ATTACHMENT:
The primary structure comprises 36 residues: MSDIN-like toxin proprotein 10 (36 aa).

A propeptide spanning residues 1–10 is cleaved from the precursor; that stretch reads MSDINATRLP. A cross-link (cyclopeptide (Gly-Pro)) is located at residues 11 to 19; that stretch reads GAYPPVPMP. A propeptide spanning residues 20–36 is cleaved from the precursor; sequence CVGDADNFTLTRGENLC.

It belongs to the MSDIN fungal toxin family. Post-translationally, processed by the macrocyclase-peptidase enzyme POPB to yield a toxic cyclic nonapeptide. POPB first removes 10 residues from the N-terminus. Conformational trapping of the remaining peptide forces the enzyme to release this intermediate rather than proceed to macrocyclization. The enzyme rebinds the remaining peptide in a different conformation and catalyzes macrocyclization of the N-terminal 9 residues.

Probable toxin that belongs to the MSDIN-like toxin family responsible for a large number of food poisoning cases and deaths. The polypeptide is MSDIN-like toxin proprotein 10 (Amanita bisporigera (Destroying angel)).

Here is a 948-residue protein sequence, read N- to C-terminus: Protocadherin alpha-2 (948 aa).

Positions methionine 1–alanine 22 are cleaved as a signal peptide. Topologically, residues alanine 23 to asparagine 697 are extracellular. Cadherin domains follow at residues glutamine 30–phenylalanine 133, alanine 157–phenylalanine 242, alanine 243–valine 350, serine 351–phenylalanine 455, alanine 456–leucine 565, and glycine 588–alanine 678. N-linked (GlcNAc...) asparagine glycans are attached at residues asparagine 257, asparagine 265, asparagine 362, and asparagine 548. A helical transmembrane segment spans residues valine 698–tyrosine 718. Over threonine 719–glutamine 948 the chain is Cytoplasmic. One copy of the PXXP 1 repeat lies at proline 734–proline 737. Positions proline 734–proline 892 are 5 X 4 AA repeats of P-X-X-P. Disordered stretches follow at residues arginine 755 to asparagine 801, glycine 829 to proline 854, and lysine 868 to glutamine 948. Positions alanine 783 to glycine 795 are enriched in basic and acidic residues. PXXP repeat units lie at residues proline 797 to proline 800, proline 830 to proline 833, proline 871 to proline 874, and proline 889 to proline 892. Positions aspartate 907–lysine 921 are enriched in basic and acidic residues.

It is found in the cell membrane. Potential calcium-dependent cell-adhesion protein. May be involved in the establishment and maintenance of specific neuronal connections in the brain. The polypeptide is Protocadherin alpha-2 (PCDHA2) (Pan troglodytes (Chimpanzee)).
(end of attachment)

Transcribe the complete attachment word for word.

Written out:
The primary structure comprises 36 residues: MSDIN-like toxin proprotein 10 (36 aa).

A propeptide spanning residues 1–10 is cleaved from the precursor; that stretch reads MSDINATRLP. A cross-link (cyclopeptide (Gly-Pro)) is located at residues 11 to 19; that stretch reads GAYPPVPMP. A propeptide spanning residues 20–36 is cleaved from the precursor; sequence CVGDADNFTLTRGENLC.

It belongs to the MSDIN fungal toxin family. Post-translationally, processed by the macrocyclase-peptidase enzyme POPB to yield a toxic cyclic nonapeptide. POPB first removes 10 residues from the N-terminus. Conformational trapping of the remaining peptide forces the enzyme to release this intermediate rather than proceed to macrocyclization. The enzyme rebinds the remaining peptide in a different conformation and catalyzes macrocyclization of the N-terminal 9 residues.

Probable toxin that belongs to the MSDIN-like toxin family responsible for a large number of food poisoning cases and deaths. The polypeptide is MSDIN-like toxin proprotein 10 (Amanita bisporigera (Destroying angel)).

Here is a 948-residue protein sequence, read N- to C-terminus: Protocadherin alpha-2 (948 aa).

Positions methionine 1–alanine 22 are cleaved as a signal peptide. Topologically, residues alanine 23 to asparagine 697 are extracellular. Cadherin domains follow at residues glutamine 30–phenylalanine 133, alanine 157–phenylalanine 242, alanine 243–valine 350, serine 351–phenylalanine 455, alanine 456–leucine 565, and glycine 588–alanine 678. N-linked (GlcNAc...) asparagine glycans are attached at residues asparagine 257, asparagine 265, asparagine 362, and asparagine 548. A helical transmembrane segment spans residues valine 698–tyrosine 718. Over threonine 719–glutamine 948 the chain is Cytoplasmic. One copy of the PXXP 1 repeat lies at proline 734–proline 737. Positions proline 734–proline 892 are 5 X 4 AA repeats of P-X-X-P. Disordered stretches follow at residues arginine 755 to asparagine 801, glycine 829 to proline 854, and lysine 868 to glutamine 948. Positions alanine 783 to glycine 795 are enriched in basic and acidic residues. PXXP repeat units lie at residues proline 797 to proline 800, proline 830 to proline 833, proline 871 to proline 874, and proline 889 to proline 892. Positions aspartate 907–lysine 921 are enriched in basic and acidic residues.

It is found in the cell membrane. Potential calcium-dependent cell-adhesion protein. May be involved in the establishment and maintenance of specific neuronal connections in the brain. The polypeptide is Protocadherin alpha-2 (PCDHA2) (Pan troglodytes (Chimpanzee)).